Re: Pronouncing initialisms/acronyms (was: e-mail)

Subject: Re: Pronouncing initialisms/acronyms (was: e-mail)
From: Stuart Reynolds <reynolds -at- IC -dot- NET>
Date: Tue, 16 Jan 1996 18:53:51 -0500

On Wednesday, January 17, 1996 4:10 AM, loryn wrote:
>Try applying this rule to phonemic representations of words, rather =
than orthographic representations. You'll find that "Uniform" does not =
begin with a vowel, it begins with a glide (ie., the j in this =
semi-phnoemic representation: "junIform" [I apologise to those who =
understand phonemic lettering, you can't really do it in ASCII]. Whereas =
opening begins with a vowel.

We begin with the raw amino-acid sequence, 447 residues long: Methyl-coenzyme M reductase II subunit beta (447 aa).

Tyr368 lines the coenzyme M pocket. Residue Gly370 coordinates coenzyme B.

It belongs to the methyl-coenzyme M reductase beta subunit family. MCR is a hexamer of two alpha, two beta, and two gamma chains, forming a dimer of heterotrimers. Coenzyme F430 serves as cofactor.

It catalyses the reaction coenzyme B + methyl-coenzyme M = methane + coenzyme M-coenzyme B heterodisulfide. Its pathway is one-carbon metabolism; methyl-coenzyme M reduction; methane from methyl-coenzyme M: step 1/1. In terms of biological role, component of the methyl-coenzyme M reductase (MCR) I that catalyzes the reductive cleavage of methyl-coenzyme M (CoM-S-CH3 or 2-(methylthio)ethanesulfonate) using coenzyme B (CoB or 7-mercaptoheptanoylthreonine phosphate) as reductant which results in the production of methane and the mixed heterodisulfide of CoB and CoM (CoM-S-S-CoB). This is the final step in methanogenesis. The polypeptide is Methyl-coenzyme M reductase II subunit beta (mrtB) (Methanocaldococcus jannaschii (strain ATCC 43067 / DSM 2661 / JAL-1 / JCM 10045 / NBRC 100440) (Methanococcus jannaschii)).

Ummm.. Well, when I went to school, The letter "U" was a vowel. As in =
A, E, I, O, "U" and Y being an exception. So, while it's *sound* is not =
that of the defined vowel, it (the letter itself) is still very much, a =
vowel. And while this is correct, and really getting (I think) a =
little "deep", it still doesn't denounce the fact that some words which =
begin with vowels (as in A, E, I, O, U), don't get an "an" but get an =
"a".

>The only exception to this rule I'm aware of is "an historical" usage =
that I've usually only noted in British writing, ie., using it before a =
word starting with "h". But I don't see that much in contemporary =
(Australian, at least) writing.
Heh.. I still call my H's Haych :o) ... But I would speak it "a =
historical"... I was just pointing out, that there is nothing cut and =
dry about it. =20
Stuart Reynolds
---------
reynolds -at- ic -dot- net
First Impression Graphics
web page design & implementation
tech writing, creative concepts, graphic design,=20
DTP, exhibition graphics, packaging solutions


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